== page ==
Still, the decision to stop serving shark fin soup at official functions was welcomed by environmental campaigners. Experts have long cautioned that soaring demand for shark fin soup over the past two decades has imperiled shark populations around the globe.

via China Says No More Shark Fin Soup at State Banquets – NYTimes.com.

Meals for heads of state and other foreign dignitaries are now used as an opportunity to showcase American cuisine, particularly local ingredients, and to show fluency in the visitors’ culinary traditions.

via Secretary of State Transforms the Diplomatic Menu – NYTimes.com.

Let’s consider the country’s natural resources, or at least two of them. Feta cheese, which is increasingly popular throughout the world, is mandated by an E.U. ruling to come from Greece. The country also harvests arguably the best olives for making olive oil. Yet somehow Greece has only 28 percent of the global feta market and a mere 4 percent share of the international olive-oil industry.

via What Greece Makes, the World Might Take – NYTimes.com.

On Segregation and the South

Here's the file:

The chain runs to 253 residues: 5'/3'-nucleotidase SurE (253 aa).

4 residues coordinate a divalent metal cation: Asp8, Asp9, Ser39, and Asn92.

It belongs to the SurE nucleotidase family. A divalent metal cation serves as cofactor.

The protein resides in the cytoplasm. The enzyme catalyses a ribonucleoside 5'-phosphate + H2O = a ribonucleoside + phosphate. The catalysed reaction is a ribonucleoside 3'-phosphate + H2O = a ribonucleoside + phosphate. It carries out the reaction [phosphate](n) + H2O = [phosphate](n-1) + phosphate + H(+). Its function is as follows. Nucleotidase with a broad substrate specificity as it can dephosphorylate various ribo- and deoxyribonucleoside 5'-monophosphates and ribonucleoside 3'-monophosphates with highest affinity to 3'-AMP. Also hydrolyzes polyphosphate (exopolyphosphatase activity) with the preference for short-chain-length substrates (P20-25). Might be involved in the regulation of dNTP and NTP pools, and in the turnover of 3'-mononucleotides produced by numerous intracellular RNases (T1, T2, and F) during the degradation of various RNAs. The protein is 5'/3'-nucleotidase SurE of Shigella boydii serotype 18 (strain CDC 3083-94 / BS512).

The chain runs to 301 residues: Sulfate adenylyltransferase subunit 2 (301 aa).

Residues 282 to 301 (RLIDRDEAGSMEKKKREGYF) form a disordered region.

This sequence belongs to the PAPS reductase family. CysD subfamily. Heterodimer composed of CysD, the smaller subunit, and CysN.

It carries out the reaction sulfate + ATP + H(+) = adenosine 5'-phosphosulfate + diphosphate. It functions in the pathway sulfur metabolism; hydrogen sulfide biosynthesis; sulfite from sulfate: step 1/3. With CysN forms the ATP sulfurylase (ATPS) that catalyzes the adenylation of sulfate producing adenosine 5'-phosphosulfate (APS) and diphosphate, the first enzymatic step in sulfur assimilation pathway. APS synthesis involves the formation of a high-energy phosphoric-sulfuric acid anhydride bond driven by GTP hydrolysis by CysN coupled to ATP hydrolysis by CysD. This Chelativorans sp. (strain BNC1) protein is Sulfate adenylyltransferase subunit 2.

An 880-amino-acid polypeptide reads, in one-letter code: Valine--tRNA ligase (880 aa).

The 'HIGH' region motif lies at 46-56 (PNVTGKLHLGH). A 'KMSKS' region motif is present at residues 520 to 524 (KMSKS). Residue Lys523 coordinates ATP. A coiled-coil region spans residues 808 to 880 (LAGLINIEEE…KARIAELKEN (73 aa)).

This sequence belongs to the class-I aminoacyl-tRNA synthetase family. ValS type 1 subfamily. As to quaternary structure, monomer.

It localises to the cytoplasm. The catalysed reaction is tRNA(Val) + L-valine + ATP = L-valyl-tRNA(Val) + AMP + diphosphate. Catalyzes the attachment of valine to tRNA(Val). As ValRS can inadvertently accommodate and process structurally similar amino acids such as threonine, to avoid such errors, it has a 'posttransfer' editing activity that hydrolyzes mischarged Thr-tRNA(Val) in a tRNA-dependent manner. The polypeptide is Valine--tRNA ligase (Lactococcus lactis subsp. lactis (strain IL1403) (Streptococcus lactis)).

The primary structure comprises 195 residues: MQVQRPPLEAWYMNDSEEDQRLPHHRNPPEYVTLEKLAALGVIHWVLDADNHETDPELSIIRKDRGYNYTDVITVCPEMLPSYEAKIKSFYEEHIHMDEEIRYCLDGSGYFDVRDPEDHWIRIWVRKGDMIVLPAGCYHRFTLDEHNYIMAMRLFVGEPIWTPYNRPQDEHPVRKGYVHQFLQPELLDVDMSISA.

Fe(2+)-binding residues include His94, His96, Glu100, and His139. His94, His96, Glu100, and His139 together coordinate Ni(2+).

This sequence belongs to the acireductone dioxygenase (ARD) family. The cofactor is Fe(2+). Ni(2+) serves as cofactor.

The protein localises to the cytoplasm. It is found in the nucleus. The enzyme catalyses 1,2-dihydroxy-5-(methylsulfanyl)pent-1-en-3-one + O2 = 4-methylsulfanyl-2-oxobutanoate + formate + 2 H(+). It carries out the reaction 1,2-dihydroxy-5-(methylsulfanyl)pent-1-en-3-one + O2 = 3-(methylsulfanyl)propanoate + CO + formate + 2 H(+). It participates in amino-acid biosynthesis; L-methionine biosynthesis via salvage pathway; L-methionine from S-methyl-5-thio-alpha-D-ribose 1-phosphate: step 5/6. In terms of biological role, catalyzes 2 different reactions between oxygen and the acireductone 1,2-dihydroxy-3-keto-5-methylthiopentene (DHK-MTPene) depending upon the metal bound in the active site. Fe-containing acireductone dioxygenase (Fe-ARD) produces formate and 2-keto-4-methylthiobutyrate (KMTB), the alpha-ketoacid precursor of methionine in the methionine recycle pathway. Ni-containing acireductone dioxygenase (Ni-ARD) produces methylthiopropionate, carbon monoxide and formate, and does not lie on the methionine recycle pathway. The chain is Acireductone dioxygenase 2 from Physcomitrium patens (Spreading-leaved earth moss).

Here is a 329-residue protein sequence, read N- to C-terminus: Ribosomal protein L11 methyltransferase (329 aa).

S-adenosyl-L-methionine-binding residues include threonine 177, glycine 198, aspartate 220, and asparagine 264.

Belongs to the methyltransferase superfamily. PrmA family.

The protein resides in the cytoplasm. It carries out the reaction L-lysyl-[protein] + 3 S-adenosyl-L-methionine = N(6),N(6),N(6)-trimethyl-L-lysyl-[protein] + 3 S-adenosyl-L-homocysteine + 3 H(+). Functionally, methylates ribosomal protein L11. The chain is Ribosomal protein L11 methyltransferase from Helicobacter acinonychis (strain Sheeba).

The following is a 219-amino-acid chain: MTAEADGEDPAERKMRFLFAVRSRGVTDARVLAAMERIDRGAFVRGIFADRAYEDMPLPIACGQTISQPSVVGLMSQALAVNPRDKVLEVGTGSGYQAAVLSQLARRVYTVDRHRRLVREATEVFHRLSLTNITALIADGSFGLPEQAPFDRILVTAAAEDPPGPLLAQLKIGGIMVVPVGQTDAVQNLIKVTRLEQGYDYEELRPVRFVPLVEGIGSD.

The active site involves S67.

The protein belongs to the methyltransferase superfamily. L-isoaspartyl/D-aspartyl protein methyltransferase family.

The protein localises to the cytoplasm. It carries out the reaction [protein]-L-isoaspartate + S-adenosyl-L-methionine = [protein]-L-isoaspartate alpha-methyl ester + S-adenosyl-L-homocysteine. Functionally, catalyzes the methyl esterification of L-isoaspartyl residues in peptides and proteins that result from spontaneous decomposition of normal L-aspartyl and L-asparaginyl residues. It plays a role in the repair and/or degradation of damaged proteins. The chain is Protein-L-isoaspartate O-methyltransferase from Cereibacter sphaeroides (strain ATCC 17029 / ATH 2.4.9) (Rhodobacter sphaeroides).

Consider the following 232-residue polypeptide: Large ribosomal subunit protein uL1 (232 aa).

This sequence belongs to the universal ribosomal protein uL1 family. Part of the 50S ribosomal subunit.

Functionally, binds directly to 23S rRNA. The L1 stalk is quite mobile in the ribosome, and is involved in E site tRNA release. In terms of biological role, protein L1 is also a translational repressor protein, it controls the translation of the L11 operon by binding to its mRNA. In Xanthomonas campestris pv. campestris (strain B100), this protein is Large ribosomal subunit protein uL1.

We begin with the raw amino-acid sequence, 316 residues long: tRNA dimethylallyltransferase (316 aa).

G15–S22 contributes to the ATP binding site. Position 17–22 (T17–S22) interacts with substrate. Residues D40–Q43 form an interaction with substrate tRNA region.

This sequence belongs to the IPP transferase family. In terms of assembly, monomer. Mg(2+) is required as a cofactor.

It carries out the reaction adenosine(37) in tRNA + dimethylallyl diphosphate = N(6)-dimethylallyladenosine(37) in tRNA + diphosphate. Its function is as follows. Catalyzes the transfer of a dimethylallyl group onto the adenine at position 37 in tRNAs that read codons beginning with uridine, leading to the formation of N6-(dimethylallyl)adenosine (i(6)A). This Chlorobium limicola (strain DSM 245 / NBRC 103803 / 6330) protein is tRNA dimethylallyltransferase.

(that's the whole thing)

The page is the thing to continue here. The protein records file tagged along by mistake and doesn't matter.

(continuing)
“That’s the way it has always been here in the rural areas,” Mr. Menendez said. “White funeral homes employ white embalmers, and black funeral homes employ black embalmers. That’s the South.”

via Funerals Remain a Segregated Business in the South – NYTimes.com.

“It’s our custom, here in the South, here in Jasper,” said Albert K. Snell, 80, a retired teacher who is white and a member of the cemetery’s board of directors. “We have the same cemetery, but we don’t mix the white and the black graves. They’re separate. Put a black up here? No, no, we wouldn’t do that.”

via In Jasper, Texas, Racial Tensions Flare Again – NYTimes.com.

“What you have is the northern section of the county,” he went on, “which is mostly white, seeking to leave the rest of Fulton County, and doing so with what I think are racially tinged arguments about the corruption and inefficiency of local government.”

via A Georgia Town Takes the People’s Business Private – NYTimes.com.

What You Missed in Today’s Times

Gritty, beautiful presses? Better get me rewrite, since I can’t stop romanticizing.

via All the News That’s Fit to Screen – Movies About Journalism – NYTimes.com.

Emphasizing their belief that the escapees had drowned, officials said there had been no nearby robberies or car thefts on the night of the escape.

via Anniversary of a Mystery at Alcatraz – NYTimes.com.

Seventy percent of the total caviar and roe exported from the United States in 2010 went to countries in the European Union, Ukraine and Japan.